Below trend growth to continue
Conditions and confidence rise out of lockdown.
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Business conditions and confidence rose in October as lockdowns came to an end in both NSW and Victoria. Each of the trading conditions, profitability and employment subcomponents contributed to the improvement in conditions, which was driven by gains in NSW. Confidence also rose, building on the turnaround seen in September, driven by Victoria as businesses anticipated reopening at the end of the month (largely after the survey period). Retail, business, finance & property, and personal & recreation services all saw large confidence improvements. Capacity utilisation also rebounded to 81.5% and forward orders rose strongly – with both now back above average. The survey also continues to show a build-up in price pressures in the economy with the impact of elevated goods demand alongside supply chain disruptions and border restrictions pushing input cost inflation to the highest level in a decade. On the output side, products prices continue to track at a high rate, although retail price growth eased considerably. These pressures could well persist over coming months before goods demand and the labour market normalise. Overall, the results provide first indications of a strong rebound in activity as the major states emerge from lockdowns, with more improvement likely in November as Victorian restrictions continue to ease. While the demand-side is seeing a healthy rebound the supply side will likely recover more gradually, and amidst strong growth the ability of business to pass on costs will have notable implications for margins and inflationary pressure more generally.
Business conditions rose 6pts to +11 index points in October, rising back above the long-run average. All components of conditions rebounded, with trading conditions the strongest (up 7pts to +17 index points). NSW led the rebound in conditions, up 21pts, while Victoria, SA, and WA all edged lower.
“Conditions turned around in October, driven largely by the end of lockdown in NSW,” said NAB Chief Economist Alan Oster. “Conditions have held up fairly well through the lockdown period, but the resilience of businesses was beginning to wear thin in September so it is pleasing to see a quick rebound in NSW with restrictions mostly lifted.”
“Conditions improved in construction, recreation & personal services, and manufacturing, where restrictions have had a large impact,” said Mr Oster. “There is still scope for things to improve further in coming months, particularly in Victoria, but overall this is an encouraging result with conditions back above their long-run average.”
Business confidence also rose 11pts to +21 index points, led by Victoria (up 18pts) followed by Queensland and SA, while confidence fell in Tasmania. Confidence improved noticeably in retail (up 22pts), finance, property & business (up 19pts), recreation & personal services (up 10pts), mining (up 8pts) and manufacturing (up 8pts).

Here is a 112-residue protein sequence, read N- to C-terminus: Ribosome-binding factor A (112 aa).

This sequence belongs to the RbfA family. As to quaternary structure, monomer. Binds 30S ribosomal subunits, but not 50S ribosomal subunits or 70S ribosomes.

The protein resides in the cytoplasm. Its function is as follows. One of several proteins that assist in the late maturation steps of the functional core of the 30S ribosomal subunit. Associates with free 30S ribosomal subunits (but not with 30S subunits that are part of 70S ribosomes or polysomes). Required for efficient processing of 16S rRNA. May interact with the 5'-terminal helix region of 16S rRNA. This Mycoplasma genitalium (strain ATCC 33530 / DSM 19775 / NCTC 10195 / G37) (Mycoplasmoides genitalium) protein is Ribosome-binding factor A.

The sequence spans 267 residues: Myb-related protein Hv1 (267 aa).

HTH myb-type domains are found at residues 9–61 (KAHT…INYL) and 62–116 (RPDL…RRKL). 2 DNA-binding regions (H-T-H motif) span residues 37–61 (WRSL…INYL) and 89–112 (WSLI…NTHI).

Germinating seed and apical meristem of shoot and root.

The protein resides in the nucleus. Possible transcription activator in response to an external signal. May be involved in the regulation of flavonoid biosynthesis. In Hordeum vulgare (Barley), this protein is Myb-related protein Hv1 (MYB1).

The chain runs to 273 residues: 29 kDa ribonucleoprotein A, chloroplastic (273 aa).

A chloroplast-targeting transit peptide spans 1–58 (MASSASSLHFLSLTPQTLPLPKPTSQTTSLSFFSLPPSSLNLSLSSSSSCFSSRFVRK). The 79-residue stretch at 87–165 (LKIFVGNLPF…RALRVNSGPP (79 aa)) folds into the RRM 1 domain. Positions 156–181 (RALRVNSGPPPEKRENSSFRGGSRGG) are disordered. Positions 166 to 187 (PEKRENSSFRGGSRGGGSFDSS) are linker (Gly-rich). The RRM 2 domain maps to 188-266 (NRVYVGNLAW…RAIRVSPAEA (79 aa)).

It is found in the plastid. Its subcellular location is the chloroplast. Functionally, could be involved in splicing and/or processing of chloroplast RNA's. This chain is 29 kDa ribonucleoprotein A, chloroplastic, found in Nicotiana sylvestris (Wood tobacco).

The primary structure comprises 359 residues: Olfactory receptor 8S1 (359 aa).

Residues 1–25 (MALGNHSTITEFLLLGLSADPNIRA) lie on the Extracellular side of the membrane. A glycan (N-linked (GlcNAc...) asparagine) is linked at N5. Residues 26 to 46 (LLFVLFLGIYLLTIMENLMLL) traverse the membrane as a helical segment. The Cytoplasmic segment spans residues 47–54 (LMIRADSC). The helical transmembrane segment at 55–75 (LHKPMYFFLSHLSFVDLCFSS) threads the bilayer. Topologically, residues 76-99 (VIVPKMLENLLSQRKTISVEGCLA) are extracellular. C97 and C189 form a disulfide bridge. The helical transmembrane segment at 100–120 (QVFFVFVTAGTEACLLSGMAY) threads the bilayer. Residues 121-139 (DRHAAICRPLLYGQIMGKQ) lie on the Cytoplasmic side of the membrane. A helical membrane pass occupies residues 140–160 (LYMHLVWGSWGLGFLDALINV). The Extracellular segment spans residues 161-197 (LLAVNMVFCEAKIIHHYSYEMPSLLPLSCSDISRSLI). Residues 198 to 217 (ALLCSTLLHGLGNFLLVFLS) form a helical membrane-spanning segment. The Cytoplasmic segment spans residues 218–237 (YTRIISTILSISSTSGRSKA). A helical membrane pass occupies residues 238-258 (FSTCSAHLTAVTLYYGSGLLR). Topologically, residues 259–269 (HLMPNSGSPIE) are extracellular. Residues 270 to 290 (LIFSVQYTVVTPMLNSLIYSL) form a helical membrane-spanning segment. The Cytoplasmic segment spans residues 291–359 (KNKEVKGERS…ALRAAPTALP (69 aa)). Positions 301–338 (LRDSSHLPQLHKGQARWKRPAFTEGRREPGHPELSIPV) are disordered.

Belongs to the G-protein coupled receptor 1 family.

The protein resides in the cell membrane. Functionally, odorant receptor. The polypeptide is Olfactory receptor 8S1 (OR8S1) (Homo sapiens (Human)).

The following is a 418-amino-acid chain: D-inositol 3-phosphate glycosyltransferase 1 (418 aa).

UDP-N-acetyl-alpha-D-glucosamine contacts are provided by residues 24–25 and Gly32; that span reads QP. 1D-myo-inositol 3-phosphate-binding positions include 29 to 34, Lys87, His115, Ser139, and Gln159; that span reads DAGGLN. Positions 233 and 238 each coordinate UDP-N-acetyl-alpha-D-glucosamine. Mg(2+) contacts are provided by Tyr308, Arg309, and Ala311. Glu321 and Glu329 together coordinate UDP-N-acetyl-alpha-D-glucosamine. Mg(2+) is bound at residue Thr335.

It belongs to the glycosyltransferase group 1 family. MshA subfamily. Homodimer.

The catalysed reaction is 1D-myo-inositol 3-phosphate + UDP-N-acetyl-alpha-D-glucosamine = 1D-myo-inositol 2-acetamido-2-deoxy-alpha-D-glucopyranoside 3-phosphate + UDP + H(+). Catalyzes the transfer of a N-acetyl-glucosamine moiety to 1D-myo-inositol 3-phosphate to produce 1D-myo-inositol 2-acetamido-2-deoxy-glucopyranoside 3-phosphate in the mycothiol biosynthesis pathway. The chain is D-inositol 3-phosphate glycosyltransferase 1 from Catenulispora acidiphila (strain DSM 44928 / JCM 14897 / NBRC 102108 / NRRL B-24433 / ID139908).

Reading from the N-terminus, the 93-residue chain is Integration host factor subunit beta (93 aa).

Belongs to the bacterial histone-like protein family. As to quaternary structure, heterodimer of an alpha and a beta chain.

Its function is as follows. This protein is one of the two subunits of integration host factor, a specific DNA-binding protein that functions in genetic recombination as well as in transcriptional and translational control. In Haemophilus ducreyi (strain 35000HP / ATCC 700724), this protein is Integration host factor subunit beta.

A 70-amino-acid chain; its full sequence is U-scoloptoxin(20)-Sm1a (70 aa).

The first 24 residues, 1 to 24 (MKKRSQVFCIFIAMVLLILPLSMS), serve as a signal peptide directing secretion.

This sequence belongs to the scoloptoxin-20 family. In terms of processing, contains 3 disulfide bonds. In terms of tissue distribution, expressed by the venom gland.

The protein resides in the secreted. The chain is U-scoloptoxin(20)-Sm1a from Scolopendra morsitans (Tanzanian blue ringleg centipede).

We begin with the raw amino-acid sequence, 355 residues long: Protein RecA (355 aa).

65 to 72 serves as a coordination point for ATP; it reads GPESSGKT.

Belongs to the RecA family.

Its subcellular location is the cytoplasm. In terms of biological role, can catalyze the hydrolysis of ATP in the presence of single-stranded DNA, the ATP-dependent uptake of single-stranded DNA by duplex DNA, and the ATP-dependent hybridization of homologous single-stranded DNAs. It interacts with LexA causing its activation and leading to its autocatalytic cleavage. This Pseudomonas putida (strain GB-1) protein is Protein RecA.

“Confidence began to rebound last month as reopening plans were announced, and that continued in October as businesses saw those plans begin to become a reality,” said Mr Oster. “Confidence is now back in positive territory across all states and in all industries, signalling that there is broad optimism about the way recovery is tracking now that vaccine targets are within reach and restrictions are lifting.”
Capacity utilisation recovered in October, now back to 81.5 percent. Forward orders also rebounded to +15 index points, after turning negative in September.
“The large improvement in forward orders provides further evidence of the strong rebound in economic activity that is underway,” said Mr Oster. “Businesses can see that conditions are improving and that momentum should continue over coming months.”
Inflation indicators remain elevated, with purchase cost growth reaching decade highs (2.7% on a quarterly basis) and labour costs growth also rising in October. Final product price growth was steady but retail price growth eased. “We are starting to see some price pressures, but these remain largely in the form of pressure on input costs,” said Mr Oster. “These pressures should pull back as global supply chain disruptions ease and labour markets normalise, although this process may take some time yet.”
“Overall, these results support our expectation of a strong rebound in activity as lockdowns are lifted in the final months of 2021,” said Mr Oster. “Conditions should continue to improve as vaccination rates rise and restrictions ease further.”
For more information, please see the NAB Monthly Business Survey (October 2021)
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